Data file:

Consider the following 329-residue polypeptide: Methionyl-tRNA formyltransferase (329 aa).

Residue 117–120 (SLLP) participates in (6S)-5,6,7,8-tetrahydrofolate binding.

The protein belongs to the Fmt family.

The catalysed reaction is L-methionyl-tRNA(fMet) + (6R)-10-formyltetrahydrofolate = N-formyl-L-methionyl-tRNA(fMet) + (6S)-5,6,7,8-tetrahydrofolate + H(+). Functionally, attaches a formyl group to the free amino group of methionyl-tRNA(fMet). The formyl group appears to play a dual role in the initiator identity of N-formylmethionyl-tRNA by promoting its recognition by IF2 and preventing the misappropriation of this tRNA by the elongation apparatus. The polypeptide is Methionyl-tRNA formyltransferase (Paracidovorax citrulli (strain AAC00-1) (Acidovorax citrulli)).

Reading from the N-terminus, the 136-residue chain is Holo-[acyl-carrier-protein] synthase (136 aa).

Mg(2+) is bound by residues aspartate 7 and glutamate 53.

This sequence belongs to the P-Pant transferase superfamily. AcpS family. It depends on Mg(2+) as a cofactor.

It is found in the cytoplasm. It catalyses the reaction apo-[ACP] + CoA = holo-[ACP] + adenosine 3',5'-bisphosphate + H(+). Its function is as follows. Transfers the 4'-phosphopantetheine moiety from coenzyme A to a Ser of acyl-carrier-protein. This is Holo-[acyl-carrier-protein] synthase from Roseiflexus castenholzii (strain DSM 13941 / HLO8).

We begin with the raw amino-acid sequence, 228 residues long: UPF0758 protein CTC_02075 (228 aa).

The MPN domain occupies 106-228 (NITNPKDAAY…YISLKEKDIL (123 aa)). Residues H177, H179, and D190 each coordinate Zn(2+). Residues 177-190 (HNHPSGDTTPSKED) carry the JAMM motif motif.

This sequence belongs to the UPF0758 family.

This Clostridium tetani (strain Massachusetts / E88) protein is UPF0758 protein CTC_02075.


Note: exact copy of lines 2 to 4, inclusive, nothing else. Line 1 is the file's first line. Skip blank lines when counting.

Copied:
Residue 117–120 (SLLP) participates in (6S)-5,6,7,8-tetrahydrofolate binding.

The protein belongs to the Fmt family.

The catalysed reaction is L-methionyl-tRNA(fMet) + (6R)-10-formyltetrahydrofolate = N-formyl-L-methionyl-tRNA(fMet) + (6S)-5,6,7,8-tetrahydrofolate + H(+). Functionally, attaches a formyl group to the free amino group of methionyl-tRNA(fMet). The formyl group appears to play a dual role in the initiator identity of N-formylmethionyl-tRNA by promoting its recognition by IF2 and preventing the misappropriation of this tRNA by the elongation apparatus. The polypeptide is Methionyl-tRNA formyltransferase (Paracidovorax citrulli (strain AAC00-1) (Acidovorax citrulli)).